How to Meditate if You Can't Meditate

"I can't meditate."

"I'm unable to sit still."

"My brain doesn't shut off."

Awesome! Me too.

Let's get clear on what meditation is and is not.  Meditation is the practice and intention of turning off the mental chatter so that you can simply sit with yourself and be truly present.  It does not mean that you actually sit there in stillness with zero thoughts.  It's about the practice, not the mastery.  Don't get lost with how you should look or what you should experience.

Why should you even bother meditating?  Because it's really good for you.  Meditation has been shown to improve your ability to think clearly and focus; reduce depression and anxiety; lower stress; improve mood, increase creativity and cognitive skills; improve energy levels, strengthen the immune system, lower blood pressure, and lead to an overall better quality of life.  It's just as important as a heathy diet, yoga practice, fresh air, and exercise.  

Are you ready to give it a try? 

How to meditate:

  • Eat a little snack if you're starving.  Nothing is more distracting than being hungry.
  • Minimize environmental distractions.  Turn off your phone.  Lock up your kids and pets.  Kidding of course, but seriously, have someone else watch them for the few minutes this takes.  Close the door.  Dim the lighting. 
  • Get comfortable.  I actually rarely sit when I meditate.  It's so uncomfortable for me, and then I just think about how uncomfortable I am.  I prefer lying down, and I've never gotten too sleepy doing so.  If lying down makes you fall asleep right away try sitting up, and please please please go to bed earlier and get more sleep!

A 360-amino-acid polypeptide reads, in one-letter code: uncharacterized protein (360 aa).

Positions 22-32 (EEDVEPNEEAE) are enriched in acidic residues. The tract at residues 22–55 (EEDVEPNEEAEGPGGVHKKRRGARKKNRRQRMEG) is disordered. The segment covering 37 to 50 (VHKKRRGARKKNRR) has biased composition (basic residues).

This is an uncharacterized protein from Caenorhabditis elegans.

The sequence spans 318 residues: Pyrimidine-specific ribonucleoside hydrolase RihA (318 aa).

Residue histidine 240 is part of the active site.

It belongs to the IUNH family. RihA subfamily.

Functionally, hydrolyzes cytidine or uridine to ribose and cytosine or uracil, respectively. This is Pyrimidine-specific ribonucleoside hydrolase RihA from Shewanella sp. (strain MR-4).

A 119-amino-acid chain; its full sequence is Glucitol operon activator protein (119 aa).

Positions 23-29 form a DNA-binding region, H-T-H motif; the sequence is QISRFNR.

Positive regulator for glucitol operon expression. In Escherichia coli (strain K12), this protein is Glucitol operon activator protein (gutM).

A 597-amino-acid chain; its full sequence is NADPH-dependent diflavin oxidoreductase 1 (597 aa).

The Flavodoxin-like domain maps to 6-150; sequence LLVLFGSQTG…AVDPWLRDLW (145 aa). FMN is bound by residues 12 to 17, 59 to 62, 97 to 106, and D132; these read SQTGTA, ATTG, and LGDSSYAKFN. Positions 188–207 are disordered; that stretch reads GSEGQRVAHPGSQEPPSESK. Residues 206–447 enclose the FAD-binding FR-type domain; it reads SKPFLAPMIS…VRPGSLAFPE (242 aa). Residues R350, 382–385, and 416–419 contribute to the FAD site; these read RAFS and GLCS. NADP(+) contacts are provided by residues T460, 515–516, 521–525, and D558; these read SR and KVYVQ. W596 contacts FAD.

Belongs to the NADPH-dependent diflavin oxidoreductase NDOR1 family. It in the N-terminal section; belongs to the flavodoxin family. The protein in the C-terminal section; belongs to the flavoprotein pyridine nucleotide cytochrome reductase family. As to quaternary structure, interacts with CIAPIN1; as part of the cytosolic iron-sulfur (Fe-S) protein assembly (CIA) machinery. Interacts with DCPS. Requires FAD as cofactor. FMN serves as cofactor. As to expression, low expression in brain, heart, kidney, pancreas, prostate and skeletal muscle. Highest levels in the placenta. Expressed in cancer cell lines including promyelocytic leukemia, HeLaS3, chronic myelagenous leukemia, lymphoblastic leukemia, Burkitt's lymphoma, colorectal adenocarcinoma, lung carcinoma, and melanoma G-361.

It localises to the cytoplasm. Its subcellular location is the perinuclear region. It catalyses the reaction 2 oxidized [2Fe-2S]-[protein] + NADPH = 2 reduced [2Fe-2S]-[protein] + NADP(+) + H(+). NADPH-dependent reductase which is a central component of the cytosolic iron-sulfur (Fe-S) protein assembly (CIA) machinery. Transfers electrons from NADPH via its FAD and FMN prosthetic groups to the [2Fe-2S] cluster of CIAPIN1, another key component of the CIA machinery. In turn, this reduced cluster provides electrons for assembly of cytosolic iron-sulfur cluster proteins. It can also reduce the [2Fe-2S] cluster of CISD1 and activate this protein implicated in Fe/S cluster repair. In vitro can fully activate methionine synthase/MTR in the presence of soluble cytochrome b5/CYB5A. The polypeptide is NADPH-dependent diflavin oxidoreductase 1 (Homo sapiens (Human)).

• Set a timer.  When it goes off you're done.  Try for 3-5 minutes to start.  Do not check the timer until it dings even if it feels like an eternity has gone by.  It's amazing how long a minute feels when you first give it a go.
  • Close your eyes or let your vision go fuzzy, and breathe!  Focus on your breath.  You can count the length of the inhale and exhale if that helps.  
  • When the mind wanders, bring your awareness back to your breath.  Your mind will wander.  It will relive past experiences.  It will make up future ones.  It will think about dinner.  This is all part of the process, and does not mean you are incapable of meditating.  This happens to everyone.  When you catch your mind elsewhere simply return your focus to the breath.
  • Don't judge yourself!  

That's it!  I'd love to here how it goes.

Happy meditating!

Lindsay